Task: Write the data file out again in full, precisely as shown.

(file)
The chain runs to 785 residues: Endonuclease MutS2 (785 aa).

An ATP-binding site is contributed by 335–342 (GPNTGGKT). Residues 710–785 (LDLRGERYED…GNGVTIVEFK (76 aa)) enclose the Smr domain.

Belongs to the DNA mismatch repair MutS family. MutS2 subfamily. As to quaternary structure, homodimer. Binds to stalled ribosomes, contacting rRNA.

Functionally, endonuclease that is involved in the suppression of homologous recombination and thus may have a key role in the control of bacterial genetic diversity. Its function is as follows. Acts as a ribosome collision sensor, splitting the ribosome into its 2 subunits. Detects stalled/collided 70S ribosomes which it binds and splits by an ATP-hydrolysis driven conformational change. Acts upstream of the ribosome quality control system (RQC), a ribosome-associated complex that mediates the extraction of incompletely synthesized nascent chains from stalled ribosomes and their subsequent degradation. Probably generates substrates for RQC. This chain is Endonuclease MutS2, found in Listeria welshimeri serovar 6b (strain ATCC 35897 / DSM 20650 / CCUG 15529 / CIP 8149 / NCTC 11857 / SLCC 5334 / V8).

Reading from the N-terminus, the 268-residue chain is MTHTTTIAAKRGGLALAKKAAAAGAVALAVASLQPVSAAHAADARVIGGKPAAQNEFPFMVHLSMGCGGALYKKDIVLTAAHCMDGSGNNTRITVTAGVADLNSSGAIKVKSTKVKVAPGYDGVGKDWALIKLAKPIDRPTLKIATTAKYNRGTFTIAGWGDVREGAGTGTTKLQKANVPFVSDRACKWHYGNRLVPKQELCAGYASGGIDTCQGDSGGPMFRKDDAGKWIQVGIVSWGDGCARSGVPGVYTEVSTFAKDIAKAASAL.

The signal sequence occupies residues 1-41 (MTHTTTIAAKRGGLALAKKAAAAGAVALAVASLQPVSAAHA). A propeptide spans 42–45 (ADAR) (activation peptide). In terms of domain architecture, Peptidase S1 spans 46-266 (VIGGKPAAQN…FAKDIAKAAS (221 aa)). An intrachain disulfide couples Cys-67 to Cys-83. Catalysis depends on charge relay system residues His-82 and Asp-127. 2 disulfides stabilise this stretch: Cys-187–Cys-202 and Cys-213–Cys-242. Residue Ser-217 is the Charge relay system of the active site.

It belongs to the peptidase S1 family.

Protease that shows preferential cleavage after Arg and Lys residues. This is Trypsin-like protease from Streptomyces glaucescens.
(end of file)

The chain runs to 785 residues: Endonuclease MutS2 (785 aa).

An ATP-binding site is contributed by 335–342 (GPNTGGKT). Residues 710–785 (LDLRGERYED…GNGVTIVEFK (76 aa)) enclose the Smr domain.

Belongs to the DNA mismatch repair MutS family. MutS2 subfamily. As to quaternary structure, homodimer. Binds to stalled ribosomes, contacting rRNA.

Functionally, endonuclease that is involved in the suppression of homologous recombination and thus may have a key role in the control of bacterial genetic diversity. Its function is as follows. Acts as a ribosome collision sensor, splitting the ribosome into its 2 subunits. Detects stalled/collided 70S ribosomes which it binds and splits by an ATP-hydrolysis driven conformational change. Acts upstream of the ribosome quality control system (RQC), a ribosome-associated complex that mediates the extraction of incompletely synthesized nascent chains from stalled ribosomes and their subsequent degradation. Probably generates substrates for RQC. This chain is Endonuclease MutS2, found in Listeria welshimeri serovar 6b (strain ATCC 35897 / DSM 20650 / CCUG 15529 / CIP 8149 / NCTC 11857 / SLCC 5334 / V8).

Reading from the N-terminus, the 268-residue chain is MTHTTTIAAKRGGLALAKKAAAAGAVALAVASLQPVSAAHAADARVIGGKPAAQNEFPFMVHLSMGCGGALYKKDIVLTAAHCMDGSGNNTRITVTAGVADLNSSGAIKVKSTKVKVAPGYDGVGKDWALIKLAKPIDRPTLKIATTAKYNRGTFTIAGWGDVREGAGTGTTKLQKANVPFVSDRACKWHYGNRLVPKQELCAGYASGGIDTCQGDSGGPMFRKDDAGKWIQVGIVSWGDGCARSGVPGVYTEVSTFAKDIAKAASAL.

The signal sequence occupies residues 1-41 (MTHTTTIAAKRGGLALAKKAAAAGAVALAVASLQPVSAAHA). A propeptide spans 42–45 (ADAR) (activation peptide). In terms of domain architecture, Peptidase S1 spans 46-266 (VIGGKPAAQN…FAKDIAKAAS (221 aa)). An intrachain disulfide couples Cys-67 to Cys-83. Catalysis depends on charge relay system residues His-82 and Asp-127. 2 disulfides stabilise this stretch: Cys-187–Cys-202 and Cys-213–Cys-242. Residue Ser-217 is the Charge relay system of the active site.

It belongs to the peptidase S1 family.

Protease that shows preferential cleavage after Arg and Lys residues. This is Trypsin-like protease from Streptomyces glaucescens.